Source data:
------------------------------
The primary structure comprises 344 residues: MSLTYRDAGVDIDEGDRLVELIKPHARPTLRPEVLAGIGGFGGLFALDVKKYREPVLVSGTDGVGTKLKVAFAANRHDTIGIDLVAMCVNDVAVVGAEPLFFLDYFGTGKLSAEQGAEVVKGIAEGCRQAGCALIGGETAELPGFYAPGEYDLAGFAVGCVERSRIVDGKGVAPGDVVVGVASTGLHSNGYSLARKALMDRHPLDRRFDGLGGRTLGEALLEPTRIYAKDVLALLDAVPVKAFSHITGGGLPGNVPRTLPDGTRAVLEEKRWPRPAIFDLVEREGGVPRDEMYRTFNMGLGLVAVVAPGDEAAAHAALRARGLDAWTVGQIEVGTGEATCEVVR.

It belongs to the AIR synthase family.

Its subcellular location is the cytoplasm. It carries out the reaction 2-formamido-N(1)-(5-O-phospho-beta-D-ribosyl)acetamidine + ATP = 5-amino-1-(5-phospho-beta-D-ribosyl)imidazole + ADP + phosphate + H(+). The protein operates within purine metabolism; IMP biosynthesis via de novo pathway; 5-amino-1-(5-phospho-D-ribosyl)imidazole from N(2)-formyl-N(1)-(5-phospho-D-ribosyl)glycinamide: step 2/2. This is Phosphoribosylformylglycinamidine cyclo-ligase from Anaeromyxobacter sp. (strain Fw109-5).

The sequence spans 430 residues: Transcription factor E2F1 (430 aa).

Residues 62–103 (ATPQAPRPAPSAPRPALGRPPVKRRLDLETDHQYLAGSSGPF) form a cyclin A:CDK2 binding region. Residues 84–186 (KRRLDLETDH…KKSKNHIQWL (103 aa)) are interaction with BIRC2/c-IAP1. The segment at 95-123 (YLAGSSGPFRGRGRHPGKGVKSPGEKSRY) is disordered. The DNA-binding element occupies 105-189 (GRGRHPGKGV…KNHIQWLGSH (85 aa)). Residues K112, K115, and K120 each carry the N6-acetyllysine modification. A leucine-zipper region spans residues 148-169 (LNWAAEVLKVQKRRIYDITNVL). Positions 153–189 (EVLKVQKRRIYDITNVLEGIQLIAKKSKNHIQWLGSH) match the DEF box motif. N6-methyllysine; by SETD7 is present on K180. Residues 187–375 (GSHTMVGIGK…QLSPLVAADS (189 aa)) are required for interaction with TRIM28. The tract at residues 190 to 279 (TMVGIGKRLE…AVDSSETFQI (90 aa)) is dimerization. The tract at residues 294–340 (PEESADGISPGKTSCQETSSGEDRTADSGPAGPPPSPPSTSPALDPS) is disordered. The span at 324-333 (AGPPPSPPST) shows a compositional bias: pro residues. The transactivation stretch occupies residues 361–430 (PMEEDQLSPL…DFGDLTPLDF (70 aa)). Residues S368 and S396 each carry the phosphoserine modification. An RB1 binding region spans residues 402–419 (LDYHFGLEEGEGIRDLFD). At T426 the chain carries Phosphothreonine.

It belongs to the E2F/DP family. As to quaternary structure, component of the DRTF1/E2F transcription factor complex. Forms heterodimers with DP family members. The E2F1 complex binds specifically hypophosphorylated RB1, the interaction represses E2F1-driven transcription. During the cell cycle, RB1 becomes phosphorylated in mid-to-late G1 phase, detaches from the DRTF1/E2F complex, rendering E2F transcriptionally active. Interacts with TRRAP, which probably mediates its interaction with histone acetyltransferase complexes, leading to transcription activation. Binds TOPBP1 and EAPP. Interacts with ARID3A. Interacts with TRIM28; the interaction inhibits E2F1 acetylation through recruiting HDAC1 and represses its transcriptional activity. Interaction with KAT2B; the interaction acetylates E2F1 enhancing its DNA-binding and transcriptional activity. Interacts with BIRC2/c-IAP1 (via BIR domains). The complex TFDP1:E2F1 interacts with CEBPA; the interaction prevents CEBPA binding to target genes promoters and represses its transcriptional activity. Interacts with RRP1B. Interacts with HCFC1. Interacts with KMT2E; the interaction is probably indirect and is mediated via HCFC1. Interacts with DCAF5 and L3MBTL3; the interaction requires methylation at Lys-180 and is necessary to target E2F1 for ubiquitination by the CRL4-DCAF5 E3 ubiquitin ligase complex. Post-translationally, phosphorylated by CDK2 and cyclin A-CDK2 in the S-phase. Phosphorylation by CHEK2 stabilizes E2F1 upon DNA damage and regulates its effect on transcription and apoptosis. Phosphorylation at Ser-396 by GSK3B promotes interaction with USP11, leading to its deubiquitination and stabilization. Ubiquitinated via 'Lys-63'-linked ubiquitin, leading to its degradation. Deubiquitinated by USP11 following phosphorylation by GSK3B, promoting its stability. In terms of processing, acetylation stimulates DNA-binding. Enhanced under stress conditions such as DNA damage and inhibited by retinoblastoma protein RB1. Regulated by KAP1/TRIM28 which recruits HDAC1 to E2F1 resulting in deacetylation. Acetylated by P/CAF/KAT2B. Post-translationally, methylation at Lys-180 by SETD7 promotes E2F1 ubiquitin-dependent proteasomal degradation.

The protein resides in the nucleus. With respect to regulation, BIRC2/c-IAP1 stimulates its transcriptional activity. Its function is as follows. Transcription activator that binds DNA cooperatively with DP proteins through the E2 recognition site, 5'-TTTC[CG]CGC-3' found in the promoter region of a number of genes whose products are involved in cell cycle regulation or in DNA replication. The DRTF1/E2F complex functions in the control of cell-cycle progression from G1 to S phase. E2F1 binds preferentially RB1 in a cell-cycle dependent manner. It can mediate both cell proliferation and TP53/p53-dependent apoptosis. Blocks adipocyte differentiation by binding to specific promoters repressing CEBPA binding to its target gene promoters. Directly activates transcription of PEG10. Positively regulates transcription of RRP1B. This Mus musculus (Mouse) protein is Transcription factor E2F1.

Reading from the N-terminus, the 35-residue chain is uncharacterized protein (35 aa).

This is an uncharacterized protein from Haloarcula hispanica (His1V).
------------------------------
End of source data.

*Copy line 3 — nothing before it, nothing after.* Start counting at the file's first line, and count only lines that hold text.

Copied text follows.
Its subcellular location is the cytoplasm. It carries out the reaction 2-formamido-N(1)-(5-O-phospho-beta-D-ribosyl)acetamidine + ATP = 5-amino-1-(5-phospho-beta-D-ribosyl)imidazole + ADP + phosphate + H(+). The protein operates within purine metabolism; IMP biosynthesis via de novo pathway; 5-amino-1-(5-phospho-D-ribosyl)imidazole from N(2)-formyl-N(1)-(5-phospho-D-ribosyl)glycinamide: step 2/2. This is Phosphoribosylformylglycinamidine cyclo-ligase from Anaeromyxobacter sp. (strain Fw109-5).